King's dream speech celebrated on Obama's big night

Other News Materials 29 August 2008 04:40 (UTC +04:00)

John Lewis, a black congressman who shared the podium when Martin Luther King Jr delivered his famous I Have A Dream speech, called Thursday for Democrats to "march on the ballot box" to elect the country's first African-American president.

Lewis spoke at Denver's Denver's Invesco Field on the 45th anniversary of the event, just hours before Senator Barack Obama, 47, was to accept the Democratic Party's presidential nomination.

Obama is the first black presidential nominee of a major party in the United States.

"With the nomination of Senator Barack Obama ... we are making a down payment on the fulfillment of that dream," Lewis told the crowd assembled on the football field in the late afternoon sun.

By the time of Obama's speech at 8 pm (0200 GMT Friday), the crowd was expected to swell to 75,000.

King's daughter, the Reverend Bernice King, said that the audience would be witness to what has become of her father's dream: "the acceptance of a Democratic presidential nominee decided not by the color of his skin but by the content of his character."

Obama's nomination marks a changing of the guard from ageing civil-rights leaders who faced death and jail to see black Americans treated equally in US society and institutions.

As segregation laws were repealed and equal opportunities opened up, younger African-Americans have broken down one barrier after another in the recent era.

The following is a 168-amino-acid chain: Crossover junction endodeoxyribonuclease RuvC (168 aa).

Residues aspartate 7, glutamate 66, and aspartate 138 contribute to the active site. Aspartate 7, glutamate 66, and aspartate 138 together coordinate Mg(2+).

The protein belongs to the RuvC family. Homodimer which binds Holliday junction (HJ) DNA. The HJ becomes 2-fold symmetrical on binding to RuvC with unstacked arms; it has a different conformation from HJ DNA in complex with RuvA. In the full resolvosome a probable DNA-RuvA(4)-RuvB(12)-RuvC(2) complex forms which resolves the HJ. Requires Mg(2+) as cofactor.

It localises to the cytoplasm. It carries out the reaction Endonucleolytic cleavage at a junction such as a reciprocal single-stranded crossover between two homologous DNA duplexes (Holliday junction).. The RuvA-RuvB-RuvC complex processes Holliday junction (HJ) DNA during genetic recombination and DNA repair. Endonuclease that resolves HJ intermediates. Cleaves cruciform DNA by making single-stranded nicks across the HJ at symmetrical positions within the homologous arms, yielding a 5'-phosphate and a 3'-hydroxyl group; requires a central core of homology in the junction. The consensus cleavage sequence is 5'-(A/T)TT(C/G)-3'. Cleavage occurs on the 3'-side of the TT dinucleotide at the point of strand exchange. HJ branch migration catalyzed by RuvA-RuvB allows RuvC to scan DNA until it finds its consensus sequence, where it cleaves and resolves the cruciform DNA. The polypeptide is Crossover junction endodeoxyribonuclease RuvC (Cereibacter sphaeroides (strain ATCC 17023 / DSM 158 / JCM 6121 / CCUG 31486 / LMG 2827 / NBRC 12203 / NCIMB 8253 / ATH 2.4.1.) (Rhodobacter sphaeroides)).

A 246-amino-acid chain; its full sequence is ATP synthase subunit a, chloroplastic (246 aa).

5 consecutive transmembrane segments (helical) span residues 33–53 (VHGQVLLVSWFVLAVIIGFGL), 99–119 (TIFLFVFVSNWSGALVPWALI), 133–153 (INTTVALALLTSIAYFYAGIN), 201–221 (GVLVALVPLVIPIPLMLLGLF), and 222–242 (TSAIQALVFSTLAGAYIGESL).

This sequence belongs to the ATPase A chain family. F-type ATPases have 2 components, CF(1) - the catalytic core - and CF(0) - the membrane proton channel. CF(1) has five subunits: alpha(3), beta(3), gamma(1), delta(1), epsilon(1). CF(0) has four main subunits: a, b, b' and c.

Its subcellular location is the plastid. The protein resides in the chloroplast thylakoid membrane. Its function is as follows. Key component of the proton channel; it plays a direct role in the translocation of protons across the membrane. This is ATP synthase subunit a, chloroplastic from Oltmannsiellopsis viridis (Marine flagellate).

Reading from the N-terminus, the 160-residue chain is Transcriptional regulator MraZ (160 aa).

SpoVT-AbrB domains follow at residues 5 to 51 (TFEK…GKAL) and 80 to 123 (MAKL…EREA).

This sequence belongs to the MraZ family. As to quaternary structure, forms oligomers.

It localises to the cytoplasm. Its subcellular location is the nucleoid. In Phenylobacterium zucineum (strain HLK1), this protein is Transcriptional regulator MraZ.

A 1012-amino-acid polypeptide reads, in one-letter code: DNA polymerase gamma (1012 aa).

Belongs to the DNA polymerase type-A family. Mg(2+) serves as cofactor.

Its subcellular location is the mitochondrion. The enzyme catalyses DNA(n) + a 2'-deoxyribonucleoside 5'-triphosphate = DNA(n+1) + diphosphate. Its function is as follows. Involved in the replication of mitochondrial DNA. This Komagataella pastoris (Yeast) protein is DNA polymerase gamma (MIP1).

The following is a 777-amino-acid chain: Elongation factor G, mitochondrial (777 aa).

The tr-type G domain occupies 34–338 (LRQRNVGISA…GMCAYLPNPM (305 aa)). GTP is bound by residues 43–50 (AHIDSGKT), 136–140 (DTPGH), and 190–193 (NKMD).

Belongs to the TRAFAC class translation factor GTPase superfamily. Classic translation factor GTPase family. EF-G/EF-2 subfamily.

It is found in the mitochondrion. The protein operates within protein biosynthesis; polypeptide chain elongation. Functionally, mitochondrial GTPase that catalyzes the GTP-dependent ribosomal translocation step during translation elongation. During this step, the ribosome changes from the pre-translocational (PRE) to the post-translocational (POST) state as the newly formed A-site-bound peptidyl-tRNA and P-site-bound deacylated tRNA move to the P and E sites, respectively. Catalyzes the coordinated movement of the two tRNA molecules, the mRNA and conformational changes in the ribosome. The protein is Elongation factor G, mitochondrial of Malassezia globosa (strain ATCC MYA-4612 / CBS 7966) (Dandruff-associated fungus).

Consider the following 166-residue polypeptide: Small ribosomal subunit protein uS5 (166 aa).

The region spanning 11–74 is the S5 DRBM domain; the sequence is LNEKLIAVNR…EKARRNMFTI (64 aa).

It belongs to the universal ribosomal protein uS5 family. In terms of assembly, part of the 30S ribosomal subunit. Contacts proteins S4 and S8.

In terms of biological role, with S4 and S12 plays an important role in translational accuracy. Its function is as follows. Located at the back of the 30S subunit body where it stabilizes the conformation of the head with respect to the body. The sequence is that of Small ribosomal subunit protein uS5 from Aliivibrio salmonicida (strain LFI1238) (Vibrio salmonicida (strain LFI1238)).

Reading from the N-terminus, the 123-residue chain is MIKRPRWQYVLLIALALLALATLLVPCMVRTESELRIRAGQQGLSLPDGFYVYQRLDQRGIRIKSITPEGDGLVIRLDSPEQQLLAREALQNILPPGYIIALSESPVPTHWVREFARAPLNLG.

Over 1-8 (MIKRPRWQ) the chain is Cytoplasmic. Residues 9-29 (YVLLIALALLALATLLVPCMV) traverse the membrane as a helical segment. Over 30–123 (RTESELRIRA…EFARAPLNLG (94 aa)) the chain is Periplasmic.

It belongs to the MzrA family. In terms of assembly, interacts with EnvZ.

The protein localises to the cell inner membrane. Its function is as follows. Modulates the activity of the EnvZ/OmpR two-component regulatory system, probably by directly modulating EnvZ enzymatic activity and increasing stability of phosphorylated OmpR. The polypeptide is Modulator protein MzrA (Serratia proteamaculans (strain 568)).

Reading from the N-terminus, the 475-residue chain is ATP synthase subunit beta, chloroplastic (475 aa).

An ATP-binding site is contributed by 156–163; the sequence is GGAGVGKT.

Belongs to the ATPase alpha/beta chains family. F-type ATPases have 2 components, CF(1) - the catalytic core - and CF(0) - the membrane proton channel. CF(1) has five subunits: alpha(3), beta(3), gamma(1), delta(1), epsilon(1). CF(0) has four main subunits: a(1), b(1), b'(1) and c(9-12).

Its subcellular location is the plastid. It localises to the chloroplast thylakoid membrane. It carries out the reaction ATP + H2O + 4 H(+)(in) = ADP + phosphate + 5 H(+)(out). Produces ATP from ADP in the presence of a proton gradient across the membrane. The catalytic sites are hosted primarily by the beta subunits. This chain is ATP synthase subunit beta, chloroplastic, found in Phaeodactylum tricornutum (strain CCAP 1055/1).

Lewis noted that he is the last surviving speaker from the 1963 event, which drew 250,000 people to Washington and etched the civil rights movement into the nation's conscience.

"For those of us who stood on the steps of the Lincoln Memorial, or who in the years that followed may have lost hope, this moment is a testament to the power of the vision of Martin Luther King Jr," Lewis said. "It is a testament to the promise of America."

As a backdrop to Obama's speech, the stage is set with Greek columns that resemble the Lincoln Memorial on Washington's mall. But French doors make the podium background look like a famous portico at the White House.

King's son, Martin Luther King III, warned that realizing his father's dream was "not Barack Obama's job alone. American needs more than a great president to realize my father's dream. What America needs is a great America.", the dpa reported.